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I have the following code that works fine in MS SQL Server:

delete grp
from grp
left join my_data
on grp.id1 = my_data.id1
and grp.id2 = my_data.id2
and grp.id3 = my_data.id3
and grp.id4 = my_data.id4
where my_data.id1 is NULL

Basically, I want to delete all occurrence that can be found in grp and don't have any equivalence in my_data. Sadly, it doesn't work in Oracle 10g. I tried using the old syntax for left join (+) but it doesn't work either. Like this:

delete grp
from grp,
my_data
where grp.id1 = my_data.id1 (+)
and grp.id2 = my_data.id2 (+)
and grp.id3 = my_data.id3 (+)
and grp.id4 = my_data.id4 (+)
and my_data.id1 is NULL

A IN clause would works if I didn't have multiple keys but I don't see how I could use it with my data. So, what is the alternative?

share|improve this question
    
SQL Server supporting joins in delete and update is a non-standard extension to SQL. –  Shannon Severance Sep 8 '10 at 22:37
    
Shannon Severance: MySQL too –  OMG Ponies Sep 9 '10 at 2:56

3 Answers 3

up vote 13 down vote accepted

Tables and data:

SQL> create table grp (id1 number null, id2 number null, id3 number null, id4 number null);    
Table created.

SQL> create table my_data (id1 number null, id2 number null, id3 number null, id4 number null);

Table created.

SQL> insert into grp values (1, 2, 3, 4);

1 row created.

SQL> insert into grp values (10, 20, 30, 40);

1 row created.

SQL> insert into grp values (1, 2, 30, 40);

1 row created.

SQL> insert into my_data values (1, 2, 3, 4);

1 row created.

SQL> commit;

Commit complete.

Using in. Note Do not use if the IDs in the subquery can be null. Not in of null never returns true.

SQL> delete grp where (id1, id2, id3, id4) not in (select id1, id2, id3, id4 from my_data);

2 rows deleted.

SQL> select * from grp;

       ID1        ID2        ID3        ID4
---------- ---------- ---------- ----------
         1          2          3          4

Using exists

SQL> rollback;

Rollback complete.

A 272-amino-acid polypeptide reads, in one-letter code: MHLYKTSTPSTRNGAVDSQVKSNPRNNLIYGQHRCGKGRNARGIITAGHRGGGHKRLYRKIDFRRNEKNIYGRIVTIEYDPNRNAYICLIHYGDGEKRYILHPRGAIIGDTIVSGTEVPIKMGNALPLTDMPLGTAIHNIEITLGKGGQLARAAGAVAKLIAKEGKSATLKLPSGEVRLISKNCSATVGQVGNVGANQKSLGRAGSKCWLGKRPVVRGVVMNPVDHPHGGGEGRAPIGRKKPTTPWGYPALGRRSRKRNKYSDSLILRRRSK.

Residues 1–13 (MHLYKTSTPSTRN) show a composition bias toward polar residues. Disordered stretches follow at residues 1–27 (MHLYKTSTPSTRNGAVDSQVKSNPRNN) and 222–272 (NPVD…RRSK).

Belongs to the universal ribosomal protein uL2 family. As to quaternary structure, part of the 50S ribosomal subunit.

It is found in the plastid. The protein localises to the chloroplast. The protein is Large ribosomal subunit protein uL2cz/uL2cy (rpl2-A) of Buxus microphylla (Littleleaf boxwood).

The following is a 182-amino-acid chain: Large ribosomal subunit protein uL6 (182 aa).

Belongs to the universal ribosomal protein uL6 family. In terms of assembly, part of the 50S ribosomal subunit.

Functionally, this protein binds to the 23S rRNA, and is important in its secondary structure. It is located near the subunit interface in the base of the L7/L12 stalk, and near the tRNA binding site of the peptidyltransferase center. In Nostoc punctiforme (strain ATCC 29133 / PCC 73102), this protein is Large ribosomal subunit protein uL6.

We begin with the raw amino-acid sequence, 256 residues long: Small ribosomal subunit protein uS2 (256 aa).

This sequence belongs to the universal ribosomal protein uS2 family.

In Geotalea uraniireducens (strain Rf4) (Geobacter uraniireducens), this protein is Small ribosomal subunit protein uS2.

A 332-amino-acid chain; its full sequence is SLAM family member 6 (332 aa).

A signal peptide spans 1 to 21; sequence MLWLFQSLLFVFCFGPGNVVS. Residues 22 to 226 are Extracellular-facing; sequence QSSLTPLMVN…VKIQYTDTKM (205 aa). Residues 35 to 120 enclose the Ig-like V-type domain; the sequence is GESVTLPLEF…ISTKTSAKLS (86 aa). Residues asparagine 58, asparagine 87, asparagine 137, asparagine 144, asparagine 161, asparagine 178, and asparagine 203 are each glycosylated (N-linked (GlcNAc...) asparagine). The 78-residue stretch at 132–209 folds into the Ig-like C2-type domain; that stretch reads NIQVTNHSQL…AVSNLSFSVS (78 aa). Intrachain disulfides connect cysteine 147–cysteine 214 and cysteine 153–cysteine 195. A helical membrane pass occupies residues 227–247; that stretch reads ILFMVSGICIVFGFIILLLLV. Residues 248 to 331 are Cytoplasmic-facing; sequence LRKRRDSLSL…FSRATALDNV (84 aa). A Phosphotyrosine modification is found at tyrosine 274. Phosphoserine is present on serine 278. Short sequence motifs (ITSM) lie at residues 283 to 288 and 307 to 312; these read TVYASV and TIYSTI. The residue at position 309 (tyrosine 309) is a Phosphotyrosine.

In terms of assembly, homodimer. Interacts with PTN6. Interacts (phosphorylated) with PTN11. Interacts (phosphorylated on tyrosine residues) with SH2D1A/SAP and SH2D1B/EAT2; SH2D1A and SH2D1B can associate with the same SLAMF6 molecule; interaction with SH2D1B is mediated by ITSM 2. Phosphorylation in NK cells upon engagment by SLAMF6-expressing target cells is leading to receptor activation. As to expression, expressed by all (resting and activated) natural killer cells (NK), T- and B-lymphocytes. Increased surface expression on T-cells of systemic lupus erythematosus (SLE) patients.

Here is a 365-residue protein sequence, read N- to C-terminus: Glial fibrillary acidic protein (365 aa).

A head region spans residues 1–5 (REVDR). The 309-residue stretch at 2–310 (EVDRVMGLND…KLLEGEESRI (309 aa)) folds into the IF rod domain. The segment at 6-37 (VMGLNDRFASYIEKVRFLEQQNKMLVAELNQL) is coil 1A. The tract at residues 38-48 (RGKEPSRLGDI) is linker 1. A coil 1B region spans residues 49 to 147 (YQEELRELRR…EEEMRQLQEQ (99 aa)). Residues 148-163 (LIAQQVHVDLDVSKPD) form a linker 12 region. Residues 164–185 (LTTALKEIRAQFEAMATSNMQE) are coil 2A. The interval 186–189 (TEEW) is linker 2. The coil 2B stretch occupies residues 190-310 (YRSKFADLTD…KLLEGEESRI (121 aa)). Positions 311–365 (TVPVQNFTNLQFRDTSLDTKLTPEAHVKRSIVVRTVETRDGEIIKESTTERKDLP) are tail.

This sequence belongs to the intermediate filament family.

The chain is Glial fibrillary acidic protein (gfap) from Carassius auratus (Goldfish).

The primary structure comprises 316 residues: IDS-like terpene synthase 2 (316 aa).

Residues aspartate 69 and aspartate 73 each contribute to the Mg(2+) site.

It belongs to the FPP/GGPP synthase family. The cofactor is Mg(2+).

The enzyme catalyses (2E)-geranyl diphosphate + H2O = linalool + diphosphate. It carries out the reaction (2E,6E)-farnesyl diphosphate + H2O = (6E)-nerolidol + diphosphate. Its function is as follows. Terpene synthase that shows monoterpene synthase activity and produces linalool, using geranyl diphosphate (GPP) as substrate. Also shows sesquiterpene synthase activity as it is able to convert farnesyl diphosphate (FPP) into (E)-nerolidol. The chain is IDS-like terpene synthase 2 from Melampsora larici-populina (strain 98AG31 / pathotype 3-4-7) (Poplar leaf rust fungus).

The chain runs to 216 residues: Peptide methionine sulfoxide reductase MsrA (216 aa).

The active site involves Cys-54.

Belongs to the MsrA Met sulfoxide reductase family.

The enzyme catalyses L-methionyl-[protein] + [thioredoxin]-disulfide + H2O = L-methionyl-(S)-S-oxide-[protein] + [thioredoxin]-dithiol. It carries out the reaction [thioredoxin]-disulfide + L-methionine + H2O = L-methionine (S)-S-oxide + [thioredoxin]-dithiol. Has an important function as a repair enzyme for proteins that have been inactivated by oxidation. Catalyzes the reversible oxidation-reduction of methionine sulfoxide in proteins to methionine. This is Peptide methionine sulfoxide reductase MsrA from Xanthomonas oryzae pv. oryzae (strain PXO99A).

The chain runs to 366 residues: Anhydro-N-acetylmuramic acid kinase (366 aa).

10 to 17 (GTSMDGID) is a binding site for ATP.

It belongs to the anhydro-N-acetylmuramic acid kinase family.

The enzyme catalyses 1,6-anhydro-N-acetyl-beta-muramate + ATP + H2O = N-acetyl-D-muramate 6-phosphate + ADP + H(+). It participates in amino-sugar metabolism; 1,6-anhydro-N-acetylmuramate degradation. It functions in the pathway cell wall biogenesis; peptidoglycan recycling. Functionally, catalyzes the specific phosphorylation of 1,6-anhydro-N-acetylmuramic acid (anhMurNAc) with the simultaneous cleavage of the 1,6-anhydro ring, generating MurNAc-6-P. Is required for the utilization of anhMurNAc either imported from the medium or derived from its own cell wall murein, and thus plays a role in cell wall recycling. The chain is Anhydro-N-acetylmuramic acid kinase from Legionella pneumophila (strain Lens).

SQL> delete grp where not exists (select * from my_data where grp.id1 = my_data.id1 and grp.id2 = my_data.id2 and grp.id3 = my_data.id3 and grp.id4 = my_data.id4);

2 rows deleted.

SQL> select * from grp;

       ID1        ID2        ID3        ID4
---------- ---------- ---------- ----------
         1          2          3          4

SQL> 
share|improve this answer
    
I implemented all three solution proposed so far. the where not exists is almost 3 times faster than the not in and the left join solutions in the precise case I tested it on Oracle. I don't know if any of those solutions follow SQL standards but the where not exists solution is the only one that works for both Oracle and MS SQL Server. I'm surprise that the not in solution can be use with multiple fields since there is not explicit association. Does it works because they share the same name? Is it possible to make it works using alias? –  Simon T. Sep 9 '10 at 14:49
    
not in with multiple fields is defined in some SQL standard (SQL-92?), but last I checked had not been implemented in SQL Server. (w, x, y, z) in (select a, b, c, d from ....) takes the tuple on the left side, (w, x, y, z) And checks it against every row (tuple) returned on the right side: w=a and x=b and y=c and z=d. It does not depend on the names being the same.) –  Shannon Severance Sep 9 '10 at 16:01

Shannon's solution is the way to go: use the operator NOT IN (or NOT EXISTS).

You can however delete or update a join in Oracle, but the synthax is not the same as MS SQL Server:

SQL> DELETE FROM (SELECT grp.*
  2                  FROM grp
  3                  LEFT JOIN my_data ON grp.id1 = my_data.id1
  4                                   AND grp.id2 = my_data.id2
  5                                   AND grp.id3 = my_data.id3
  6                                   AND grp.id4 = my_data.id4
  7                 WHERE my_data.id1 IS NULL);

2 rows deleted

Additionally, Oracle will only let you update a join if there is no ambiguity as to which base row will be accessed by the statement. In particular, Oracle won't risk an update or a delete (the statement will fail) if there is a possibility that a row may appear twice in the join. In this case, the delete will only work if there is a UNIQUE constraint on my_data(id1, id2, id3, id4).

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If you want to ensure there is no ambiguity in what's being deleted, you could change Vincent's solution to:

delete from grp where rowid in
    (
    select
         grp.rowid
    from
         grp left outer join my_data on
            grp.id1 = my_data.id1
        and grp.id2 = my_data.id2
        and grp.id3 = my_data.id3
        and grp.id4 = my_data.id4
    where
        my_data.id1 is NULL
    )
share|improve this answer

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